He said that he expects “constructive dialogue, cooperation and understanding” from his trips, based on the knowledge that the Japanese Government is exploring similar transmission and distribution of electricity options, while South Korea has some experience in this area.

“Let us face the fact that to fundamentally restructure our energy market we must, as a matter of urgency, take steps to liberalise the transmission and distribution of electricity, to bring down costs to the consumer,” the minister said.

He pointed out that Jamaica has been operating a vertically integrated system, in which the bulk of the generation, systems control, transmission and distribution are controlled by the same entity, the JPS.

He noted that while the JPS has a monopoly on transmission and distribution, the market for generating electricity is liberalised under a single-buyer model: The JPS purchases some 200 megawatts from independent power producers (IPPs) under long-term power purchase agreements (PPAs).

“… As a consequence, while liberalisation in generation has allowed some level of participation and competition in the sector, IPPs are required to negotiate a PPA with the utility which, in Jamaica’s case, happens to be the very company they compete with,” Paulwell told the House.

He said that an example of the “market contortion” was that in the recent procurement process for a new 360 megawatt power plant, JPS established a wholly owned subsidiary which was the sole bidder and winner of the bid.

“This new JPS subsidiary will then proceed to negotiate a power purchase agreement with itself. This underscores the urgency with which we must proceed to restructure the energy market and introduce greater transparency and competition,” Paulwell said.

Read more:

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The Government of Jamaica has taken steps towards creating a legislative and regulatory framework that will facilitate investment in the renewable energy sector.

Minister of Science, Technology, Energy and Mining, Hon. Phillip Paulwell made the announcement on July 24, during his 2012/13 Sectoral Presentation in Parliament.

Minister Paulwell said renewables represent the shortest route to both diversification of Jamaica

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Phillip Paulwell, minister of science, technology, energy and mining.
Phillip Paulwell, minister of science, technology, energy and mining.

New cellphone, fibre-optic licence for auction

Philip Paulwell, minister of science, technology, energy and mining, said Tuesday that South Korean company Samsung has emerged the preferred bidder to develop Jamaica‘s liquefied natural gas (LNG) infrastructure.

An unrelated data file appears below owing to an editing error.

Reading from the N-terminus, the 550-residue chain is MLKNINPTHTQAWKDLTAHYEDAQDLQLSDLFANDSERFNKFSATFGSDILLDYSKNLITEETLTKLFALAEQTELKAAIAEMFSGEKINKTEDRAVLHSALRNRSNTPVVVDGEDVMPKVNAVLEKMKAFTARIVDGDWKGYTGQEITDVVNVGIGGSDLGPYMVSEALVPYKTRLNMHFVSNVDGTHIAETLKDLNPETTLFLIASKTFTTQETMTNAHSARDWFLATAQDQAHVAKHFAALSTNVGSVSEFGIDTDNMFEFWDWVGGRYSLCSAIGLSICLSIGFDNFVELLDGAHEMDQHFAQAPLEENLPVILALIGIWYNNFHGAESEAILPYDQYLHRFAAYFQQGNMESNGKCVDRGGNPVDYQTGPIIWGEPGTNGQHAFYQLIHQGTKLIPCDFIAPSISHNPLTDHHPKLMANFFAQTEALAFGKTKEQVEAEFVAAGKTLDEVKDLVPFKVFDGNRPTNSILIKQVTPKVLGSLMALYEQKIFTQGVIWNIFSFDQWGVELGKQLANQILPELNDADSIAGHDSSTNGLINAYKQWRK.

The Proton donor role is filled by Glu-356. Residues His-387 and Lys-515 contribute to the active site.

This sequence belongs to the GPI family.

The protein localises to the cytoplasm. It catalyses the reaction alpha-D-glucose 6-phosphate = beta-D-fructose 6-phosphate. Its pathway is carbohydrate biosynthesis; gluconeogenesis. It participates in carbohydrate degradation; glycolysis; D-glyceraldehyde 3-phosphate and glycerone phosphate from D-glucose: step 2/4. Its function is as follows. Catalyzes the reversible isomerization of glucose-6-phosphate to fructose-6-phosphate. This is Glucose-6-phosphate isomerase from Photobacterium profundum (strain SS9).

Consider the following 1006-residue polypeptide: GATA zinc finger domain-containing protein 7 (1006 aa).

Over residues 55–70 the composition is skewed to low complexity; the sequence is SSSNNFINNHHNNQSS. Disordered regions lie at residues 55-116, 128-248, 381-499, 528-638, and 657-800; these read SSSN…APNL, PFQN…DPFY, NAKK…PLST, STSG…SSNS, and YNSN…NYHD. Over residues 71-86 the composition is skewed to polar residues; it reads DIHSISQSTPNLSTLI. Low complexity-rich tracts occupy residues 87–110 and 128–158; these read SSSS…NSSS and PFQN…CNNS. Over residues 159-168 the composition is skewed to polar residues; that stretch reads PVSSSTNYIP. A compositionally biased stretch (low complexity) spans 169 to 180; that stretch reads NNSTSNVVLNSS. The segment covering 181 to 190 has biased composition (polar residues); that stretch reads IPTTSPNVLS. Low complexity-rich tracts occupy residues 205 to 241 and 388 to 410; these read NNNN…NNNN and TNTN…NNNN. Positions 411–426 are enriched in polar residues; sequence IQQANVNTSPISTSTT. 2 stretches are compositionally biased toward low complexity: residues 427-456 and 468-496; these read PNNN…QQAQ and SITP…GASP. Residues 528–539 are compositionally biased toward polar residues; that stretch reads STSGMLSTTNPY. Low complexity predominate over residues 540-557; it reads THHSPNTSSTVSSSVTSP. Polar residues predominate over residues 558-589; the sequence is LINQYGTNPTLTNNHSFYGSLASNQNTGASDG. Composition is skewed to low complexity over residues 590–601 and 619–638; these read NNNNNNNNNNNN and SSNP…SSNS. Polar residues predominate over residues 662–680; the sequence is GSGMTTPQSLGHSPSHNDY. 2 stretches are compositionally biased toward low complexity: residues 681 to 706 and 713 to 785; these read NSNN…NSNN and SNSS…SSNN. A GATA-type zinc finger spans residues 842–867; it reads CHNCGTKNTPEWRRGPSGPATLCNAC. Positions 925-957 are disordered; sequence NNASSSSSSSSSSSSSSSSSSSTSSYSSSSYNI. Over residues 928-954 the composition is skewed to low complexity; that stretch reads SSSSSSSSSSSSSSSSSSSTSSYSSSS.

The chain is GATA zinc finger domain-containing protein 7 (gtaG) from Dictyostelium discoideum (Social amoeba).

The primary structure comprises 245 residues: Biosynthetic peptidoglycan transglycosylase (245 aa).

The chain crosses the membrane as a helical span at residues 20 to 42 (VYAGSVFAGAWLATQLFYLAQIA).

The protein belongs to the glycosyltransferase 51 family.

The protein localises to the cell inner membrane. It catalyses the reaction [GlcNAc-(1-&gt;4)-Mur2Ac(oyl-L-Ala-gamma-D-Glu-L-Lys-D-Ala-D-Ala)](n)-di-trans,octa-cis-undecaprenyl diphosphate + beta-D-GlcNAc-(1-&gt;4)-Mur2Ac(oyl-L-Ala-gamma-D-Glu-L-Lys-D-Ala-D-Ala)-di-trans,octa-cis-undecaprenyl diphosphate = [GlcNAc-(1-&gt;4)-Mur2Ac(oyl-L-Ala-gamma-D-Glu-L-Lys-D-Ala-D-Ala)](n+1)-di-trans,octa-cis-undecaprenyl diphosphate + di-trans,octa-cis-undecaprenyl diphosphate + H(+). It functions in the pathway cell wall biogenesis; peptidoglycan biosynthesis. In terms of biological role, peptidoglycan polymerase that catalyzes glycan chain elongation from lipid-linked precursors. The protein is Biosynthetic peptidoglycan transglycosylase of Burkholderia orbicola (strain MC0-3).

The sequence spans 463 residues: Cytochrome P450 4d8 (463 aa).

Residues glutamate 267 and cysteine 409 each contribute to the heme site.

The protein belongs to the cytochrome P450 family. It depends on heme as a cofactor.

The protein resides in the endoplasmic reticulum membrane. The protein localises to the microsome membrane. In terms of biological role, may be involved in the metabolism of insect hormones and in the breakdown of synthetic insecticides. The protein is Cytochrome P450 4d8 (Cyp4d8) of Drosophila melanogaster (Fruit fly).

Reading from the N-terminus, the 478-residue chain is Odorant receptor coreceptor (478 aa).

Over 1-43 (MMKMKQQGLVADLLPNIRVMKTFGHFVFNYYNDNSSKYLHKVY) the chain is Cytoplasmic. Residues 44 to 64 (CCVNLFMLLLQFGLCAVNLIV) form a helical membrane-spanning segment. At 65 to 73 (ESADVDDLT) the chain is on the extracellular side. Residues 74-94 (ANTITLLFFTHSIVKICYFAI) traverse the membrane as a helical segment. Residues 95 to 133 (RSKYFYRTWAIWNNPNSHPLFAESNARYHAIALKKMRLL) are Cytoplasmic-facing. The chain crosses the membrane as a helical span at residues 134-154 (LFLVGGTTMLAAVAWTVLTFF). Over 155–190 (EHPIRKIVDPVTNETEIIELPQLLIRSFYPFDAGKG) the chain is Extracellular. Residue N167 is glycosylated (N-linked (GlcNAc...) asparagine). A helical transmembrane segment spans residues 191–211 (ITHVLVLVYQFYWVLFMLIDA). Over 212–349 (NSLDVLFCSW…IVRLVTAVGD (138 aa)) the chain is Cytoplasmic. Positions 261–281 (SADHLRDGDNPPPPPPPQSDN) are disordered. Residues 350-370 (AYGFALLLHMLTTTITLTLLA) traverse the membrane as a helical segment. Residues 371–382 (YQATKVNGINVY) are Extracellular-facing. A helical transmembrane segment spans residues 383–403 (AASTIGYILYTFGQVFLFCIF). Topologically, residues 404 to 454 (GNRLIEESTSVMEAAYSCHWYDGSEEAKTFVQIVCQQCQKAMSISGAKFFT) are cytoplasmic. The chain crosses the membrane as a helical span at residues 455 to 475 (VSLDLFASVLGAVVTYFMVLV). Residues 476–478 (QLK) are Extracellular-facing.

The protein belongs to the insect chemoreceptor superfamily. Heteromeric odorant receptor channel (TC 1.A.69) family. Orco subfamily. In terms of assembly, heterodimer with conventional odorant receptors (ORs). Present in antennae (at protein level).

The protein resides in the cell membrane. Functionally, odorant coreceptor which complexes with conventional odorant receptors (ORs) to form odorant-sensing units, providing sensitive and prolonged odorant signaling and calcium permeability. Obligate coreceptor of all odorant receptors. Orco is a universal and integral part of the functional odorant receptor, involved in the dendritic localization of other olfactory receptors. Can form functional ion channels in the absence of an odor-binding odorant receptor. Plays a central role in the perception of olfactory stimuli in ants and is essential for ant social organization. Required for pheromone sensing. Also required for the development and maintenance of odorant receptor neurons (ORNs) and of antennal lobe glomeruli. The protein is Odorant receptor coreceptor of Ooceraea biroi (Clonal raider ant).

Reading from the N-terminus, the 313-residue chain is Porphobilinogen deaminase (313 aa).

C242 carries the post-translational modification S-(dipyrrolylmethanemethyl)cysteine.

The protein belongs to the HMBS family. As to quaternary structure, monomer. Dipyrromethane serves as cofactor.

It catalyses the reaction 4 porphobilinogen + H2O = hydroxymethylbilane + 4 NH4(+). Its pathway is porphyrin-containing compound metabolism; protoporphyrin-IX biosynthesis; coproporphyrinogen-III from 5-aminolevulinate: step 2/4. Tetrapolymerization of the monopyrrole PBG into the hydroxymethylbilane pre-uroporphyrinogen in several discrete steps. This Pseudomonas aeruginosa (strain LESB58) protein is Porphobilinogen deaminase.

He otherwise announced that Jamaica will auction off a new cellular phone licence and a fibre-optic licence, which will add increased competition in the telecoms market.

Speaking in Parliament, Paulwell told lawmakers that the LNG committee would now begin negotiations with Samsung, which beat out companies such as Exmar Marine of Belgium and Sener Ingenieria y Sisternas, SA of Spain for the job to develop the floating storage regasification unit.

Under the commercial structure formulated by Government, LNG gas will be funnelled through the LNG infrastructure, which will comprise a terminal and pipelines for distribution to end users, such as the Jamaica Public Service Company’s 360-megawatt plant.

Paulwell said that bidders for the supply of LNG have asked Government for a fortnight’s extension to Friday, July 27, which was granted based on a recommendation from the LNG committee now headed by Dr Carlton Davis.

“In terms of the LNG supply RFP (request for proposal), the Jamaica LNG project team received requests from all three short-listed LNG supply bidders for an extension of the original bid submission deadline,” he said.

The bids were originally due by July 17.

The introduction of LNG forms a key element of the Government’s effort to drive economic growth via slashing electricity costs, currently among the highest in the region. The submissions for the LNG terminal were due by Friday, April 27, 2012 and the final second-stage proposals for LNG supply was originally targeted for closure by the end of June 2012.

The initial demand for LNG is approximately 0.8 million tonnes of LNG per year, with future demand projected at 2.5 million tonnes per year by the end of the decade, according to Government. It is expected that the importation of LNG will serve to spur economic growth in industries across the island that would benefit from the availability of natural gas and lower energy prices.

The Cabinet, in March 2012, approved the formation of the Jamaica Gas Trust (JGT), which will act as the sole LNG purchaser for the project. It will be capitalised with US$100 million and managed by the private sector. The JGT will execute the major commercial agreements, including the LNG Sale & Purchase Agreement, Terminal Use Agreement, Gas Sales Agreements and Pipeline Transportation Agreement.

Part of the hold-up of the LNG project has been uncertainty over supplies of gas. Last week, Jamaica’s Ministry of Industry, Investment and Commerce issued a statement saying Trinidad had signalled it was committed to resolving the issue of supply.

Turning to the telecoms sector, Paulwell stated that the Government would auction spectrum to facilitate the introduction of new cellphone services.

“Mr Speaker, we intend to allocate one licence for the 700 spectrum by auction, for which there will be a reserve price. We will also attach to that award a new international fibre-optic cable licence,” said Paulwell.

He explained that the allocation of the 700-megahertz (MHz) band will provide a more cost-effective option for the deployment of 4G and Long-Term Evolution (LTE) networks in Jamaica. He said that 4G has the capacity to deliver data rates of up to 100 megabits per second (Mbits/s) of download, and up to 70 Mbits/s upload, which enables video application on the downlink as well as uplink.

“This will allow video-sharing, surveillance, conferencing and streaming in higher definition than is possible with existing 3G technologies,” the minister said.

business@gleanerjm.com

http://jamaica-gleaner.com/gleaner/20120725/business/business1.html